Location: Louisville, Ky.

Unread postby gillmang » Fri Sep 23, 2005 7:40 am

Thanks, Mike. Even if it was only 4 lines or so from , say, an award made to Oscar Pepper that you could retype here: "A fine rich whiskey of moderate sweetness disclosing tangs from the high rye content and a flowery nose that satisfied all". Why does one never encounter such statements from the time? Yet I think some must have been made, and I thought the stories in that book might contain some!

Gary
User avatar
gillmang
Vatman
 
Posts: 2137
Joined: Mon Jan 24, 2005 4:44 pm

Re: Battleground St. Louis

Unread postby bourbonv » Fri May 23, 2008 11:40 am

It is interesting in the fact that distillers did not rely upon taste to sell there whiskey as much as the concept of "purity" of their product. There are many advertisements that discuss the chemical analysis of the product proving the whiskey is "pure" but very few that even mention taste. The one I do recall is from the 1913 Southern Prosperity edition of the Courier-Journal. The distiller advertises that his whiskey still has that "scorched corn" taste that so many people liked in older brands made by farmer distillers in their pot stills. i am not sure that was a good approach for long time sales, but what the hey, if it worked for him...

Anyway, the idea of "Purity" was a more important concept than taste. With the muck rakers writing about the unsanitary conditions of the meat packing industry and the unhealthy component of patent medicine, the consumer actually was more interested in finding products that were not going to maim or kill them than what it tasted like, assuming the product did taste good. In many ways this concept held true until the 1980's when the wine craze with its tasting notes were everywhere in magazines and people started to apply the same ideas to whiskey and offer them to the public.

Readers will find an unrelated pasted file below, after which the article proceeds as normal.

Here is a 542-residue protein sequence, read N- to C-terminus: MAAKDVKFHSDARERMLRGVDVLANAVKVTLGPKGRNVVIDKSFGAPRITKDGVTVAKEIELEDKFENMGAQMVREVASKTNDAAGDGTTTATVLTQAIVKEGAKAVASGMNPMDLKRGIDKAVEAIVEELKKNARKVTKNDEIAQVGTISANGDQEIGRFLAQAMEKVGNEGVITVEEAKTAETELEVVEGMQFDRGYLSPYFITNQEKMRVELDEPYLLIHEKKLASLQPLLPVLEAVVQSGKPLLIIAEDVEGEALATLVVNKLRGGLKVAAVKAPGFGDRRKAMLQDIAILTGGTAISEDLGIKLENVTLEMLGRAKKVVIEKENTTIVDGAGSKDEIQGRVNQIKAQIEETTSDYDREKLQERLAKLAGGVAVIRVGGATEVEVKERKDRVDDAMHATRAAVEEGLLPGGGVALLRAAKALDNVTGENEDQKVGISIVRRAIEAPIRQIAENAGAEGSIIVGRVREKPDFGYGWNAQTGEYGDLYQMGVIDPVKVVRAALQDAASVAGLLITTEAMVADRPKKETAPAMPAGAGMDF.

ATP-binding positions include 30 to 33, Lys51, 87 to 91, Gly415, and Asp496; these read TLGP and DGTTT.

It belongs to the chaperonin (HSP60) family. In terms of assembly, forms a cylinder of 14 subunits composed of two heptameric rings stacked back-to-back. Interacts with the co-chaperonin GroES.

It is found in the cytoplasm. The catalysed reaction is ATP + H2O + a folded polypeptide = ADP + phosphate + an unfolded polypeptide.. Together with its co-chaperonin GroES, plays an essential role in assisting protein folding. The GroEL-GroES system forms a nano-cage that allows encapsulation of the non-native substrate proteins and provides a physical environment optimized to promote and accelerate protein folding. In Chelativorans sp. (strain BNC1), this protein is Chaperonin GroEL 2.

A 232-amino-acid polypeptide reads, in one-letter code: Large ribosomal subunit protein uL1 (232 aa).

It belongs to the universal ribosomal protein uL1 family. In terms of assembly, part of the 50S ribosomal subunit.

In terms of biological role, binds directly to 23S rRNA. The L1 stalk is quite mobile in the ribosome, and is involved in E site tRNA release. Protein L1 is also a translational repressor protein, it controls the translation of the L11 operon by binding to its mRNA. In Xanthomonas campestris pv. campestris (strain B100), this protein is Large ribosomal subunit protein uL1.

In the 1950's bourbons were advertised as being pure, and with a certain amount of prestige indicating an upper class element to drinking bourbon. Slogans included "Always a Pleasure" with a tuxedo clad bowing man for I W Harper, 'The Keys to Success" with Old Fitzgerald, "The Aristocrat of Bourbons" with Kentucky Tavern and so on. What they actually tasted like and how the brands differed in taste were not a selling factor. This does change some in the 60's and 70's as words such as "mellow" and "smooth" become an important part of advertising, but still no real flavor discriptors.

The idea of tasting notes before 1980 just did not seem to exist. The closest anyone might find to such notes witll probably be the recipes used by rectifiers to recreate aged whiskey without aging. Caramelized sugar, mint oil, strong tea and coloring are the components from the 1860's rectifying book in the Getz Museum. These ingredients indicate that the old bourbon he is trying to duplicate is similar to what is often found today.
Mike Veach
"Our people live almost exclusively on whiskey" - E H Taylor, Jr. 25 April 1873
User avatar
bourbonv
Registered User
 
Posts: 4068
Joined: Thu Oct 14, 2004 7:17 pm
Location: Louisville, Ky.

Re: Battleground St. Louis

Unread postby gillmang » Sat May 24, 2008 8:30 am

Mike, while I agree largely with what you state, I have to believe that distilleries had an in-house, modern-style tasting vocabularly since the later 1800's.

They would have needed this to ensure the different taste profiles of their products. How, for example, did Forester ensure the consistency of its mingled 90 proof whiskey? It had to be by a distillery taster deciding what was right. And how did he decide that...? I would think distillery records should survive containing such notes (maybe in lab records) but possibly none do.